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Behind-the-Wheel

Putting the use of vehicle driving lamps in the spotlight

Driving lights

A reader asked: “Are you allowed to drive with both headlights and driving lights on at the same time?"

The question was prompted by the person's complaint of being blinded by the lights of many of today's vehicles. These vehicles display two headlights and two of what many people assume to be driving lights.

According to vehicle lighting expert Dan Stern both “driving lamp" and "driving light" are widely misunderstood terms. People use them to refer to all kinds of different lights. They sound like a kind of lamp you can use whenever you're driving, but that's not the case.

In fact, driving lamps are auxiliary high beams. They're designed to add to the reach of the high beam headlights. Unlike low beams, their beams are not designed to control glare at all, so driving lamps are effective, safe, and legal only for use together with the vehicle's main high beam headlamps on dark, empty roads (or off road) — never with low beams, never by themselves, never in traffic, never in bad weather and never within glare distance of other vehicles ahead, in either direction.

Driving lights are identified by the markings SAE-Y on North American lamps or the letters HR above the circle containing the E on European lamps. You are allowed to install two of them that must display white light.

They must be mounted between 40 cm and 1.06 m from the ground level and aimed so that the high intensity portion of the beam is, at a distance of 8 m from the lamp, at least 12 cm below the height of the lamp and, at a distance of 25 m from the lamp, not higher than 1.06 m from the road surface. The lateral aim is +/- 150 mm at a distance of 7.62 m from the lamp.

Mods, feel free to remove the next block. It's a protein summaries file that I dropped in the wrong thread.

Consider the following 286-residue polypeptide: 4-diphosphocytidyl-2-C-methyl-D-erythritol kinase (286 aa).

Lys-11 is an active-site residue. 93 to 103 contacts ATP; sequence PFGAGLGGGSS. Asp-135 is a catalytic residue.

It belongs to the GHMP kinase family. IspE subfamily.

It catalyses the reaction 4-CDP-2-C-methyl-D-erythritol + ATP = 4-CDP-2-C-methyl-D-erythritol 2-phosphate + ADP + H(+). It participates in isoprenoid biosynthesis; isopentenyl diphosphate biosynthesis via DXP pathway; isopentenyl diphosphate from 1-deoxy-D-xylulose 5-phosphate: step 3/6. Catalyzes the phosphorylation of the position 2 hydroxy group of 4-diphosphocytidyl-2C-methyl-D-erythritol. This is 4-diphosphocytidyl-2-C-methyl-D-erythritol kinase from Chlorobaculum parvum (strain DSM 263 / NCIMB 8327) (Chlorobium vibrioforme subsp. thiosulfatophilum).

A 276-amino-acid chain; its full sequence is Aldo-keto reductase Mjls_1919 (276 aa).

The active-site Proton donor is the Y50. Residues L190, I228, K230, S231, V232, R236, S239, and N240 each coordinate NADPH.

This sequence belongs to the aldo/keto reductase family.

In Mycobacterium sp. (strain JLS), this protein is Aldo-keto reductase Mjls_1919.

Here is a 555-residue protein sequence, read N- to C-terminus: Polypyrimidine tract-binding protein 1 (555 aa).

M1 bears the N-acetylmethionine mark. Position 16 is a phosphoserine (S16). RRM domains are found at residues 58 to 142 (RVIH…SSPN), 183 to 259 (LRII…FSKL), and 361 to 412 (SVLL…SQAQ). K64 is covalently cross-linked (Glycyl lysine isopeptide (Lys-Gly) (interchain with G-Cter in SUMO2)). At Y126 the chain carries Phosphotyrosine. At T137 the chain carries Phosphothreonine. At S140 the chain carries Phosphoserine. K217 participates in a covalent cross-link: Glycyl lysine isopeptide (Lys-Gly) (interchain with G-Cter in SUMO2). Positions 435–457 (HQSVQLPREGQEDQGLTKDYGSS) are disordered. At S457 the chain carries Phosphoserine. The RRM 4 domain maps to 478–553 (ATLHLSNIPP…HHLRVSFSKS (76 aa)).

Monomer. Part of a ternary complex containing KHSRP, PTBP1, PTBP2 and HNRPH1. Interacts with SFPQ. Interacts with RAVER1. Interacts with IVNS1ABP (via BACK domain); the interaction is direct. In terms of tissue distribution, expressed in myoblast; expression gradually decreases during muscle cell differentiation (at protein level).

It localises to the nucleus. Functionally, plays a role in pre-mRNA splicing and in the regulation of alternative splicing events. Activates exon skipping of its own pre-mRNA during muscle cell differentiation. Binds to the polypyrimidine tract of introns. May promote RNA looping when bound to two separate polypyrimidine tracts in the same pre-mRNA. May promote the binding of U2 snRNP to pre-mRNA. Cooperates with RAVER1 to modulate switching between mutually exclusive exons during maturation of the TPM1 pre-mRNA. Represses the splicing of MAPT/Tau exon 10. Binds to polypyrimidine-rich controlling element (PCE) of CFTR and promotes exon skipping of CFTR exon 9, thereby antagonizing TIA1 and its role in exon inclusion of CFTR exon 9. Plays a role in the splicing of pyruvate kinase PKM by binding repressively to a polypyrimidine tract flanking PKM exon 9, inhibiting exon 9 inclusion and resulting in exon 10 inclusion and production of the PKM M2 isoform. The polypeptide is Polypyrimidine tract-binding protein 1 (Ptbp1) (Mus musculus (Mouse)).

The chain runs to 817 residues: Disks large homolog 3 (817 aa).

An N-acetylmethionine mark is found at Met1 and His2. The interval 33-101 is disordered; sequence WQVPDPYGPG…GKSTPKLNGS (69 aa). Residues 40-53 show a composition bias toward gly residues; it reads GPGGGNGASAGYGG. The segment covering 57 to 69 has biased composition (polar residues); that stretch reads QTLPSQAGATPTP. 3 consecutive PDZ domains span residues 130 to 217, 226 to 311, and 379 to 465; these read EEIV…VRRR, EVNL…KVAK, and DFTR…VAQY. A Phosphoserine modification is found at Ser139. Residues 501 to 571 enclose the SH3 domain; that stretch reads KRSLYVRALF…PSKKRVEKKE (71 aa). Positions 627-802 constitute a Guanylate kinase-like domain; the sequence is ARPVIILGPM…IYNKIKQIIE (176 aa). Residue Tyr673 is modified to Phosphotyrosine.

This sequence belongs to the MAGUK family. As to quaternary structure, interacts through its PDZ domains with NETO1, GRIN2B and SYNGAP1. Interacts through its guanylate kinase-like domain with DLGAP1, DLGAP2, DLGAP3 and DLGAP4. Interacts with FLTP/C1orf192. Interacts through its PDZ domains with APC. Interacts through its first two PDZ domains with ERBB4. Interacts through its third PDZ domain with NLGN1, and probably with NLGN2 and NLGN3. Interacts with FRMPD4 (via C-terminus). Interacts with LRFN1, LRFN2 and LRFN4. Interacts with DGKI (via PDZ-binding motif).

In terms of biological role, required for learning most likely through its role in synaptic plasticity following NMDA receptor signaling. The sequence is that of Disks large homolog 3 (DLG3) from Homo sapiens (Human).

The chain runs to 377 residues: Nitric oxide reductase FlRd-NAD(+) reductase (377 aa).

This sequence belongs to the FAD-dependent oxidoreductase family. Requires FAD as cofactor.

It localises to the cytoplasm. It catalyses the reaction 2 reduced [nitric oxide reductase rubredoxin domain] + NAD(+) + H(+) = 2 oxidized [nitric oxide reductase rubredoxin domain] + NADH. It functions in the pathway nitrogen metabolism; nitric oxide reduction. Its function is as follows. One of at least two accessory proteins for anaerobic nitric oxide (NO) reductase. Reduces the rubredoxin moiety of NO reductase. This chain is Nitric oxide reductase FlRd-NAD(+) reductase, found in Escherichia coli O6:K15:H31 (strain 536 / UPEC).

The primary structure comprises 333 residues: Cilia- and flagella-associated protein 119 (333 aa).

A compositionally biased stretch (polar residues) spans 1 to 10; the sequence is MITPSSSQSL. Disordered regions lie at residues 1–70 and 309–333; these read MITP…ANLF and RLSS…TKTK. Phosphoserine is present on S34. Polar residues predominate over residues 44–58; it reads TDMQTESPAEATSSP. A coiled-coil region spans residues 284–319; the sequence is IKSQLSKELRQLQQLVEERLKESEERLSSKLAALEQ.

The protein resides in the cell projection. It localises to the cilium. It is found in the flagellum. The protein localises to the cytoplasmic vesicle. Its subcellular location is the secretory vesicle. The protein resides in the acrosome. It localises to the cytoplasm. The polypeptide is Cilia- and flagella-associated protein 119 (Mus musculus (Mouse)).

All measurements are made to the centre of the lamp.

In addition, these lamps must be wired so they only come on when the high beam headlights are illuminated. This is usually accomplished through the use of a relay that is triggered when the headlights are switched to high beam.

This would mean a driver would shut off driving lights no closer than 150 m to another vehicle being approached or overtaken.

Driving lamp glare elimination is the ultimate responsibility of the driver of the vehicle using them. Keeping them clean and properly adjusted will solve many complaints and dimming them responsibly will solve most others.

Enforcement is the responsibility of the police and the Superintendent of Motor Vehicles, as the use of this type of lamp is not regulated by the federal government through Transport Canada.

This article is written by or on behalf of an outsourced columnist and does not necessarily reflect the views of Castanet.



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About the Author

Tim Schewe is a retired constable with many years of traffic law enforcement experience. He has been writing his column for most of the 20 years of his service in the RCMP.

The column was 'The Beat Goes On' in Fort St. John, 'Traffic Tips' in the South Okanagan and now 'Behind the Wheel' on Vancouver Island and here on Castanet.net.

Schewe retired from the force in January of 2006, but the column has become a habit, and continues.

To comment, please email

To learn more, visit DriveSmartBC



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The views expressed are strictly those of the author and not necessarily those of Castanet. Castanet does not warrant the contents.

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